CS5487 – Assignment 3 – Course Project

Antoni Chan

Department of Computer Science

City University of Hong Kong

Proposal due date: Fri, Week 10

Presentation date: TBA, Week 14

Report due date: Fri, Week 14

1 Course Project

The final assignment is a student-defined course project. The goal of the project is to get some

hands-on experience using the course material on your own research problems. If you can’t think

of a project, then you can do the “default” project, which is digit classification (see Section 2).

1.1 Project topic

The goal of the project is to get some hands-on experience using the course material on your own

research problems. Keep in mind that there will only be about 4 weeks to do the project, so the

scope should not be too large. Following the major themes of the course, here are some general

topics for the project:

• regression (supervised learning) – use regression methods (e.g. ridge regression, Gaussian

processes) to model data or predict from data.

• classification (supervised learning) – use classification methods (e.g., SVM, BDR, Logistic

Regression) to learn to distinguish between multiple classes given a feature vector.

• clustering (unsupervised learning) – use clustering methods (e.g., K-means, EM, Mean-Shift)

to discover the natural groups in data.

• visualization (unsupervised learning) – use dimensionality reduction methods (e.g., PCA,

kernel-PCA, non-linear embedding) to visualize the structure of high-dimensional data.

You can pick any one of these topics and apply them to your own problem/data. Before actually

doing the project, you need to write a project proposal so that we can make sure the project is

doable within the 3-4 weeks. I can also give you some pointers to relevant methods, if necessary.

• Can my project be my recently submitted or soon-to-be submitted paper? If you plan to just

turn in the results from your paper, then the answer is no. The project cannot be be work

that you have already done. However, your course project can be based on extending your

work. For example, you can try some models introduced in the course on your data/problem.

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1.2 Project details

• Group project – all projects should have a group of 2 students. To sign up for a group, go

to Canvas⇒ “People” and then join one of the existing “Project Groups”. If you cannot find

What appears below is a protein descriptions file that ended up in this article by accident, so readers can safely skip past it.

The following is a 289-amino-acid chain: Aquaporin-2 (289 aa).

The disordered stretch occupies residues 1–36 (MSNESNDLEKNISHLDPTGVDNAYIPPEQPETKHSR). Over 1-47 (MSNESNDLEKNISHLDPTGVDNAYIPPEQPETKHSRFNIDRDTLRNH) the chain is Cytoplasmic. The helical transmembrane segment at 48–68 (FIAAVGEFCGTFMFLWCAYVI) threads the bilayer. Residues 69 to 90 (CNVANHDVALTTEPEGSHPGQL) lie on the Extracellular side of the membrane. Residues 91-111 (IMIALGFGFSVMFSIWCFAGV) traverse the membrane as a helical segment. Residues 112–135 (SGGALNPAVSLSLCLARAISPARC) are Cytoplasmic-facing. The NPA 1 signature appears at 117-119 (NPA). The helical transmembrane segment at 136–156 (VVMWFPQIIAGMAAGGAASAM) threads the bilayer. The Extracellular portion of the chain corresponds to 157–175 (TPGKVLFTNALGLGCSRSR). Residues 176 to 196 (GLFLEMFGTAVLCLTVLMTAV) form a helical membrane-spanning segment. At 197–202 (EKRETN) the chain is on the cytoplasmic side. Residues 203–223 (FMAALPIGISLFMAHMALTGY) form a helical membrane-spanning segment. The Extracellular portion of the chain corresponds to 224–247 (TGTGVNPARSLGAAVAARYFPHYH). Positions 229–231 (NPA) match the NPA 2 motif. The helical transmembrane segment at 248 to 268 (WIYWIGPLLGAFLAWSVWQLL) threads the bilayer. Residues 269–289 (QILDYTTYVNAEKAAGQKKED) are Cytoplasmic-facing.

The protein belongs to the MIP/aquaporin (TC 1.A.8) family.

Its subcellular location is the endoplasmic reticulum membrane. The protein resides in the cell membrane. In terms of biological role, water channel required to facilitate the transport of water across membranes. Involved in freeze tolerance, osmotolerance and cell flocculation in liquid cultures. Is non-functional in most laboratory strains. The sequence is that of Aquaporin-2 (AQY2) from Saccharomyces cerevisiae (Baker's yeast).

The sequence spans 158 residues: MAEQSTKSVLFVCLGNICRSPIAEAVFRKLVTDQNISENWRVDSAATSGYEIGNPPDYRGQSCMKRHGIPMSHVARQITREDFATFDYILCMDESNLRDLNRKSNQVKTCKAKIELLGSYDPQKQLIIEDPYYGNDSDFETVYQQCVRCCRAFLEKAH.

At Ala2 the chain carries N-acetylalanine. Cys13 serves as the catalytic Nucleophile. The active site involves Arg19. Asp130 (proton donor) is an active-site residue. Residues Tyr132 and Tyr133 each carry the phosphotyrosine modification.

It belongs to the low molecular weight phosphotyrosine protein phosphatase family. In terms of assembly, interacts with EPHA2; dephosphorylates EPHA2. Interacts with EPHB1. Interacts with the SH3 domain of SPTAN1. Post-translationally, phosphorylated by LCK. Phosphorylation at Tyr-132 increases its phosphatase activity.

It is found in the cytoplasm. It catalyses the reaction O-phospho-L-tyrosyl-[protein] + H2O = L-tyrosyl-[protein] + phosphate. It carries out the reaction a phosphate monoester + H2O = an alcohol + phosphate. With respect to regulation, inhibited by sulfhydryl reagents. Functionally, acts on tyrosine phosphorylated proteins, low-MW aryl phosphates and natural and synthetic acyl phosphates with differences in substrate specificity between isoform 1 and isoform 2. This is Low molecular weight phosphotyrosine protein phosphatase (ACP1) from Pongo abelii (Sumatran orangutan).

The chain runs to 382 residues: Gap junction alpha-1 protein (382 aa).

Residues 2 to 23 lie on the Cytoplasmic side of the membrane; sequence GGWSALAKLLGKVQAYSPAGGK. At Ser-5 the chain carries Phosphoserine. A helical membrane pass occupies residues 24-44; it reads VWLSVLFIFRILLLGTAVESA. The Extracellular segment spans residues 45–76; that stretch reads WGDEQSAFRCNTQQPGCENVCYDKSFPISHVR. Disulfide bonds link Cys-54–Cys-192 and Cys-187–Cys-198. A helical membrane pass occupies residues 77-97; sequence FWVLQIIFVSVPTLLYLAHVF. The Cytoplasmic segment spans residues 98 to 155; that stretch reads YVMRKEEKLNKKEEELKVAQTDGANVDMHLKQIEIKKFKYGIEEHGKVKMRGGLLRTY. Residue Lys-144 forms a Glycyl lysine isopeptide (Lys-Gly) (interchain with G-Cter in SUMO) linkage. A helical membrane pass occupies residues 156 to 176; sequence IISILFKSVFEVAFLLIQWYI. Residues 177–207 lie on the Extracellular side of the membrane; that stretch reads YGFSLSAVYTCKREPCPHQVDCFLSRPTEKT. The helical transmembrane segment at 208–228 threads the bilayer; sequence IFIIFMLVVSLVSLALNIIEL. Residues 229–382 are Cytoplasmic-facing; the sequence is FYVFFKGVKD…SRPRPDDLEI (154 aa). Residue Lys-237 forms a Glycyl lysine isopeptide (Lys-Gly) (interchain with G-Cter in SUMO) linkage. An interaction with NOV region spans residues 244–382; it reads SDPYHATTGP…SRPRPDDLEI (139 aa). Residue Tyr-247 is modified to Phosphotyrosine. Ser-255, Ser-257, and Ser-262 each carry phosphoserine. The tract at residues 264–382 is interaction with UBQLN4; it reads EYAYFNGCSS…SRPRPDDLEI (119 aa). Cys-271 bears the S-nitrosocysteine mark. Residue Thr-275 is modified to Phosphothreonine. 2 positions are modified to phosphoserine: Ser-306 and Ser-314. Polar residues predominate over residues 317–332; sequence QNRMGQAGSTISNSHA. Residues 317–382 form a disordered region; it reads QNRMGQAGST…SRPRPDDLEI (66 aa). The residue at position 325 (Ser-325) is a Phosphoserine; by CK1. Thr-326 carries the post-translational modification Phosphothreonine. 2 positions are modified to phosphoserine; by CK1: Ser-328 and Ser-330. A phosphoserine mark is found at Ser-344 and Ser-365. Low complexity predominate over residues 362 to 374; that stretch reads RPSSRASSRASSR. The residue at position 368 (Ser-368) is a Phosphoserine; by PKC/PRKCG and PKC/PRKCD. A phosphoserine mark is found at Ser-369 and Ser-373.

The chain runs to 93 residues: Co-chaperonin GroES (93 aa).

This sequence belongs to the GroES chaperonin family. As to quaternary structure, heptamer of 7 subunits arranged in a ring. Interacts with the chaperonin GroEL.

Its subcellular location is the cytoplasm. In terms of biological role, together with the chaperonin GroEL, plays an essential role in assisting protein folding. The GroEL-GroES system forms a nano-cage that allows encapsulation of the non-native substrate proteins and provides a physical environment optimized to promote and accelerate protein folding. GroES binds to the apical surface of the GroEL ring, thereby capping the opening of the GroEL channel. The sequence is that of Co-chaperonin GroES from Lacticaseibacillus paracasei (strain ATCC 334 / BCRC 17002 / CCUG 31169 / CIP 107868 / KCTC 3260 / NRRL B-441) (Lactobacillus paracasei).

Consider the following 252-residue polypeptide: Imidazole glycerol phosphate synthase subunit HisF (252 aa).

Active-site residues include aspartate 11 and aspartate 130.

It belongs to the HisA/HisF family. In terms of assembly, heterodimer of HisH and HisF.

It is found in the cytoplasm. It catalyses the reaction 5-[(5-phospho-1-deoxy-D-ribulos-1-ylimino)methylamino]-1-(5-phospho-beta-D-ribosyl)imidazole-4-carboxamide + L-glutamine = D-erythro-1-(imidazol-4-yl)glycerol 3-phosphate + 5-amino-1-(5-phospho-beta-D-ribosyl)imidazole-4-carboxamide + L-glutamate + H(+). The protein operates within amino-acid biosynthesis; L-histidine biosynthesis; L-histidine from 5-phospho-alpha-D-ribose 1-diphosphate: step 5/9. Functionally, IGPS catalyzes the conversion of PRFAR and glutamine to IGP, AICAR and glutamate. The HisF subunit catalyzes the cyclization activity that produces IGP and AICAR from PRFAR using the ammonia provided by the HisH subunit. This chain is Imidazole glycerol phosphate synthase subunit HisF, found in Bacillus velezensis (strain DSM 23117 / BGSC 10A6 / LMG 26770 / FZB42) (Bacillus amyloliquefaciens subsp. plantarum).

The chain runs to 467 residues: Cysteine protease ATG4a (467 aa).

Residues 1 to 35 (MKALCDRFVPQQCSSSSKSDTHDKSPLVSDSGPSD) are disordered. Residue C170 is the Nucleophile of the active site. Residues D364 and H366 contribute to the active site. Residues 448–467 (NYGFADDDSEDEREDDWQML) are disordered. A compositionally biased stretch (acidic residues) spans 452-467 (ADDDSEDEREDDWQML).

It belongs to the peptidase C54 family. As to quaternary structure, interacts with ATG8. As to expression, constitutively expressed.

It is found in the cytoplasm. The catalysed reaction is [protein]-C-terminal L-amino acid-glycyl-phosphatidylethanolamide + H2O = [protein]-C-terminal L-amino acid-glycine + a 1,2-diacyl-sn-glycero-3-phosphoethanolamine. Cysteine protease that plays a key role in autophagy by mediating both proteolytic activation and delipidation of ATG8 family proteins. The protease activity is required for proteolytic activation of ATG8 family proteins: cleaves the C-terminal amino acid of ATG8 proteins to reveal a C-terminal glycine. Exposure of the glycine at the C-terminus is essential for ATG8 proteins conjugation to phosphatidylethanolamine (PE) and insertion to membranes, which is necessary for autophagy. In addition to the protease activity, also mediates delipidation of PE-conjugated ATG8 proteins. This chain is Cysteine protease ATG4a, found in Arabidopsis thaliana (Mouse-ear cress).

a group, please use the Discussion board.

• Project Proposal – For the first part of the project, you need to write a project proposal.

The project proposal should be at most one page with the following contents: 1) an intro-

duction that briefly states the problem; 2) a precise description of what you plan to do –

e.g., What types of features do you plan to use? What algorithms do you plan to use? What

dataset will you use? How will you evaluate your results? How do you define a good outcome

for the project? – The goal of the proposal is to work out, in your head, what your project

will be. Once the proposal is done, it is just a matter of implementation!

• Project Poster Presentation – Project poster presentations will be at the end of the

semester, before the project due date (Week 14). More details will be sent out later. The

poster presentation is optional. However, if you want to get an “A” on your project, then

you must give a presentation. Put it another way, if you don’t give a presentation, then you

will get at most a “B+” on your project.

• Project Report – The project report is essentially the project proposal with all the details

filled in. The report should have the following contents: 1) introduction – what is the problem?

why is important?; 2) methodology – what algorithms did you use and what are the technical

details? what are the advantages and disadvantages?; 3) experimental setup – what data

did you use? how did you pre-process the data? which algorithms did you run on the data?

what is the metric for evaluation?; 4) experimental results – what were the results? what

insight do you get from these results? what are some typical success and failure cases? –

The project report should be at least 4 pages. There is no upper page limit, but probably it

should not be more than 8 pages long. For group projects, the project report must state the

level of contribution from each project member.

• What to hand in – You need to turn in the following things:

1. Project proposal (due Friday, Week 10).

2. Project report (due Friday, Week 14).

3. Presentation poster (due Friday, Week 14).

4. Source code files (due Friday, Week 14).

Only one group member needs to submit the files on Canvas. You must submit your course

project materials using the Canvas website. Go to “Assignments” ⇒ “Course Project” ⇒

select the appropriate entry.

• Third Party Code – In the course project, you may use 3rd party source code, e.g., libsvm,

etc. If you use 3rd party code, you must acknowledge it with an appropriate reference.